• Distraction is nice, but don't rely on it too heavily. The thing is, I can be distracted for short periods. Bouts of time at work, when the children laugh, when the cat chases her tail, but ultimately, the voices, the darkness is always there. It won't disappear just because I crack a smile when Beat Bobby Flay is on. When you're in this head space, it's hard to concentrate for long periods and really, anything can set you off into a tailspin of negativity. It's hard to come back from that, even if you think I'm "doing better."
  • Don't disappear. I can't stress this enough. Even if you physically leave, be their sponsor. Two of the biggest reasons people commit suicide are feeling hopeless and/or alone. Strip them of these feelings and there is nowhere to go but up. Sure, medication to balance the malfunctioning chemicals will help, too, but just by showing your unwavering support, you are proving to those voices in his/her head, that they are wrong. That life would be empty without them, not better.
  • Help them find an outlet. I don't always feel like vomiting my life story onto people but there are days it spills out (sorry, you guys). On the days I don't, (most of my life), I either run, write, or both if I'm feeling especially anxious or on edge. These two things have helped me grow as a person while keeping my thoughts re-focused to positive things. They both give me a rush and sense of accomplishment, which are always good things. The caveat here is that if I'm injured, running stresses me out more. If I'm working with a client to write something and they're not happy, it stresses me out more. Both things only work best when used for purely selfish reasons like writing MY OWN book or running for fun instead of time. Regardless, a re-focus is different than a distraction in that the re-focus will enrich the life for longer than a temporary re-direct, if that makes sense. Wow. I sound like an expert (I should by now). Go me.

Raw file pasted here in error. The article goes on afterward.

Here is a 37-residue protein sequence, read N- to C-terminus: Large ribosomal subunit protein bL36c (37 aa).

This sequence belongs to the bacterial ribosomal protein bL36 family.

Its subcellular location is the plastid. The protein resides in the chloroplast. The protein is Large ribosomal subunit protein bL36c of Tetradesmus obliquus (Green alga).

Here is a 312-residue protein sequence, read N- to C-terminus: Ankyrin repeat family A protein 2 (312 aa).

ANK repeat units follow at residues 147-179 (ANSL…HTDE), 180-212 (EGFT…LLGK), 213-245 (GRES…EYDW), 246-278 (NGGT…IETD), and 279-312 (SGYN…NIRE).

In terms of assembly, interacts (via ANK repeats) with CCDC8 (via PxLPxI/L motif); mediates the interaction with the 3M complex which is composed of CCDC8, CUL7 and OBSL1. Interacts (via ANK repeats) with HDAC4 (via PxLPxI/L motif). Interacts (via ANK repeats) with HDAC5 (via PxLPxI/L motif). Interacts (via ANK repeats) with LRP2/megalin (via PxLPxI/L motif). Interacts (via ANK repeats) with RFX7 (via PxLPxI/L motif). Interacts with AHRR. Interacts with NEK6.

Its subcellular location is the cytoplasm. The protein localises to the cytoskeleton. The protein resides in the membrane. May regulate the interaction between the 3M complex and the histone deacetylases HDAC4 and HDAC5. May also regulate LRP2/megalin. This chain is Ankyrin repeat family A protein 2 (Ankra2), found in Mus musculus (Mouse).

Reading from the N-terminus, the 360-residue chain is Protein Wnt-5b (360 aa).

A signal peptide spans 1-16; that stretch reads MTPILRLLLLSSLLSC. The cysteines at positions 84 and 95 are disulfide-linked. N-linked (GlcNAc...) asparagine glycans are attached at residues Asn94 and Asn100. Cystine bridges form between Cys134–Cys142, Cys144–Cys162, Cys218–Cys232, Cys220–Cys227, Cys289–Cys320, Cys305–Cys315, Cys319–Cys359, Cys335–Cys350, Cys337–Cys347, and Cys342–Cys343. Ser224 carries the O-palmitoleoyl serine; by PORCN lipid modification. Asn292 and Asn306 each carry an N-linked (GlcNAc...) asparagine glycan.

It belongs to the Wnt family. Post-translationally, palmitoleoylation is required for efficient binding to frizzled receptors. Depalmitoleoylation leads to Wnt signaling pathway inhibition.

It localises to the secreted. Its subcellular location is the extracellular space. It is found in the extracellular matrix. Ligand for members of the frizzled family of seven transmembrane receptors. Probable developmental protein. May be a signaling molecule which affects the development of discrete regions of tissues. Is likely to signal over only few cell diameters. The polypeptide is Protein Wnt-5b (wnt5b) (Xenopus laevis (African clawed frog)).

My point is, just be there. Be present. You might even get off talking about Ryan Gosling (yes, please) and Eva Mendes (get outta here) having a baby.

Eww. So gross.


It's now been a full 36 hours since I started this post. In the time since, I've been sitting, alone, in a movie theater, watching my life on this great, big screen.

My mom looks at me after work and says "Are you okay?"

I swallow a ball of prickled pain and grit my teeth because it's obvious. "No, I'm not okay."

In this movie theater, alone, she says nothing else to me, except goodbye. I watch this girl, me, who is so sad, and she is screaming at people to help her. But all that has changed since yesterday is George Clooney got married. I worked like a normal person, reached out to a couple people the best I could, sat beneath the cemetery tree with the wind chimes clanging above me, tried so hard to see the beauty in this day (this weather is my favorite), tried to play with my kids without feeling numb. But after I come home, make dinner, take care of kids, and everyone goes about the day like things are m-effing dandy, I'm still crouching over this laptop, typing this post, hiding in the bathroom where the voices thrive, sobbing, with a broken heart in my hands.

This, my friends, is what defeat looks like. It is more evident than ever that it's not just old wounds. It's life in general. If I were famous, I'd have checked myself into treatment for "exhaustion." So I can move on and be a whole person for once.To keep this SOB disease from taking your loved one, physically, emotionally, whatever, let me help you recognize the signs, please, because some people here ain't got no time for that.

Warning signs someone you love may need help:
  • THEY ASK FOR IT! (Hello? Can anyone hear me?)
  • He/she is looking into life insurance policies, making sure there's enough for the rest of you to live on "in case something ever happens."
  • Erratic behavior. Furiously cleaning, high highs and low lows, throwing things away, saying goodbye in strange ways, lingering in moments with a sadness that doesn't go away.
  • He/she is locking them self in the bathroom to self medicate.
  • He/she is driving recklessly.
  • He/she is self-medicating in plain sight.
  • He/she has lost the ability to see consequences past any harm or dire action and are only stuck in "the now."
  • He/she has lost hope.
  • He/she is sleeping too much or not at all, or tossing and turning.
  • Appetite changes.
  • Talk of what life would be like without him/her.
  • Feeling all alone, unable to perform daily functions, or on the flip side, is really good at masking the pain in an unbelievable way.
  • Unable to enjoy the present. Too focused on the sadness to be present.